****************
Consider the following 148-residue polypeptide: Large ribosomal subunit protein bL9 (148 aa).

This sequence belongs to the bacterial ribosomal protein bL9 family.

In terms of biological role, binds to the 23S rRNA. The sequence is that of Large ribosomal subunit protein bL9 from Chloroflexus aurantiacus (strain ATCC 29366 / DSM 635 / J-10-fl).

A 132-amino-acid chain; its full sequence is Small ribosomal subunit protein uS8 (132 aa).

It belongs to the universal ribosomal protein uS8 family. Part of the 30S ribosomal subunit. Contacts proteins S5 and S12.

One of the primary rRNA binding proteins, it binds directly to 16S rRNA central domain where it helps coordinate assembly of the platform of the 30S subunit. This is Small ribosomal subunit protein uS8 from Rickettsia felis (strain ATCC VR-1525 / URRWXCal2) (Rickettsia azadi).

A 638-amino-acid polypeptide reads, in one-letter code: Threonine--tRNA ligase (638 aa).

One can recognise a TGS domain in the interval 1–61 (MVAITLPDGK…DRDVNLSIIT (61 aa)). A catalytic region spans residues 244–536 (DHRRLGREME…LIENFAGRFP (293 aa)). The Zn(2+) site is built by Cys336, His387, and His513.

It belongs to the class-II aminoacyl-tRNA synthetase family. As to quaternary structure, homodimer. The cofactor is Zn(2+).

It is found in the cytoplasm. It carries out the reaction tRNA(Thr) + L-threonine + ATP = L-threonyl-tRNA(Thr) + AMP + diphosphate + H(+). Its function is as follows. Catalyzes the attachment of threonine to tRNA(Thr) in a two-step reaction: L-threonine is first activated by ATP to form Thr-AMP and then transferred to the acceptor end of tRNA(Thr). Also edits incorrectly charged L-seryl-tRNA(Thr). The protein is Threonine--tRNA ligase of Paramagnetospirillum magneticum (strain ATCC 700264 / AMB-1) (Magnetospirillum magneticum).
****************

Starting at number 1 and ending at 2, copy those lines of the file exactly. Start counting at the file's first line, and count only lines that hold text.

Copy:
Consider the following 148-residue polypeptide: Large ribosomal subunit protein bL9 (148 aa).

This sequence belongs to the bacterial ribosomal protein bL9 family.